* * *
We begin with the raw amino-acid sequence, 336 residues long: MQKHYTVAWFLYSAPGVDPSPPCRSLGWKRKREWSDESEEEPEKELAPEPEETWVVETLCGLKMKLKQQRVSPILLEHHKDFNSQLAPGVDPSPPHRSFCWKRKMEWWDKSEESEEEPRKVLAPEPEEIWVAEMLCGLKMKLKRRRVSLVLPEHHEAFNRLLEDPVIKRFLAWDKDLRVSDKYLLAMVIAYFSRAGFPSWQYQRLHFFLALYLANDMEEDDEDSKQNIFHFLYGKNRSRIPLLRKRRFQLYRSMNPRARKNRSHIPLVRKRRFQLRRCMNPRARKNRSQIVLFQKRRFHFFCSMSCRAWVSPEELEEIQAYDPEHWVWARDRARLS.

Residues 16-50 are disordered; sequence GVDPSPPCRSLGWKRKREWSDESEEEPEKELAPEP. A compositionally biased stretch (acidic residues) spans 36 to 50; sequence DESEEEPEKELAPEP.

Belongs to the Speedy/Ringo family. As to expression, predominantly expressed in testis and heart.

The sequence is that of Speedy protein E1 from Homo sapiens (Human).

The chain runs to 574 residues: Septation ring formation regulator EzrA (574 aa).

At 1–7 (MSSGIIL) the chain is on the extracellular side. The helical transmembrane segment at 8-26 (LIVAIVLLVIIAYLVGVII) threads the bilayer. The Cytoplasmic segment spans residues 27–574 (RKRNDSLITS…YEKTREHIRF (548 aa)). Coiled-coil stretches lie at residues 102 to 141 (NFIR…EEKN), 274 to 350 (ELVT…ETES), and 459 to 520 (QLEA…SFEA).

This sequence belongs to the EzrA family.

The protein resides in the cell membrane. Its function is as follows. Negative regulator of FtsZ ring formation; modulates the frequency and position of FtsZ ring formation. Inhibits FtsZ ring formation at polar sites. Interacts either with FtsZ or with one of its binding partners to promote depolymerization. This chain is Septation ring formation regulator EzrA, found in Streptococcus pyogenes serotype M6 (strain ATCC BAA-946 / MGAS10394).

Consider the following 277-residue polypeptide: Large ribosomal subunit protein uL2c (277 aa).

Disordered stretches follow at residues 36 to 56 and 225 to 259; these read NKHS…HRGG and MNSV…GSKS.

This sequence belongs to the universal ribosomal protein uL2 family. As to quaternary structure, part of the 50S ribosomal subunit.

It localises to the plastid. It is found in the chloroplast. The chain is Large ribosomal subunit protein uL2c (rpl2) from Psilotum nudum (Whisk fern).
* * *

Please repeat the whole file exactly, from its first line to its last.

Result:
We begin with the raw amino-acid sequence, 336 residues long: MQKHYTVAWFLYSAPGVDPSPPCRSLGWKRKREWSDESEEEPEKELAPEPEETWVVETLCGLKMKLKQQRVSPILLEHHKDFNSQLAPGVDPSPPHRSFCWKRKMEWWDKSEESEEEPRKVLAPEPEEIWVAEMLCGLKMKLKRRRVSLVLPEHHEAFNRLLEDPVIKRFLAWDKDLRVSDKYLLAMVIAYFSRAGFPSWQYQRLHFFLALYLANDMEEDDEDSKQNIFHFLYGKNRSRIPLLRKRRFQLYRSMNPRARKNRSHIPLVRKRRFQLRRCMNPRARKNRSQIVLFQKRRFHFFCSMSCRAWVSPEELEEIQAYDPEHWVWARDRARLS.

Residues 16-50 are disordered; sequence GVDPSPPCRSLGWKRKREWSDESEEEPEKELAPEP. A compositionally biased stretch (acidic residues) spans 36 to 50; sequence DESEEEPEKELAPEP.

Belongs to the Speedy/Ringo family. As to expression, predominantly expressed in testis and heart.

The sequence is that of Speedy protein E1 from Homo sapiens (Human).

The chain runs to 574 residues: Septation ring formation regulator EzrA (574 aa).

At 1–7 (MSSGIIL) the chain is on the extracellular side. The helical transmembrane segment at 8-26 (LIVAIVLLVIIAYLVGVII) threads the bilayer. The Cytoplasmic segment spans residues 27–574 (RKRNDSLITS…YEKTREHIRF (548 aa)). Coiled-coil stretches lie at residues 102 to 141 (NFIR…EEKN), 274 to 350 (ELVT…ETES), and 459 to 520 (QLEA…SFEA).

This sequence belongs to the EzrA family.

The protein resides in the cell membrane. Its function is as follows. Negative regulator of FtsZ ring formation; modulates the frequency and position of FtsZ ring formation. Inhibits FtsZ ring formation at polar sites. Interacts either with FtsZ or with one of its binding partners to promote depolymerization. This chain is Septation ring formation regulator EzrA, found in Streptococcus pyogenes serotype M6 (strain ATCC BAA-946 / MGAS10394).

Consider the following 277-residue polypeptide: Large ribosomal subunit protein uL2c (277 aa).

Disordered stretches follow at residues 36 to 56 and 225 to 259; these read NKHS…HRGG and MNSV…GSKS.

This sequence belongs to the universal ribosomal protein uL2 family. As to quaternary structure, part of the 50S ribosomal subunit.

It localises to the plastid. It is found in the chloroplast. The chain is Large ribosomal subunit protein uL2c (rpl2) from Psilotum nudum (Whisk fern).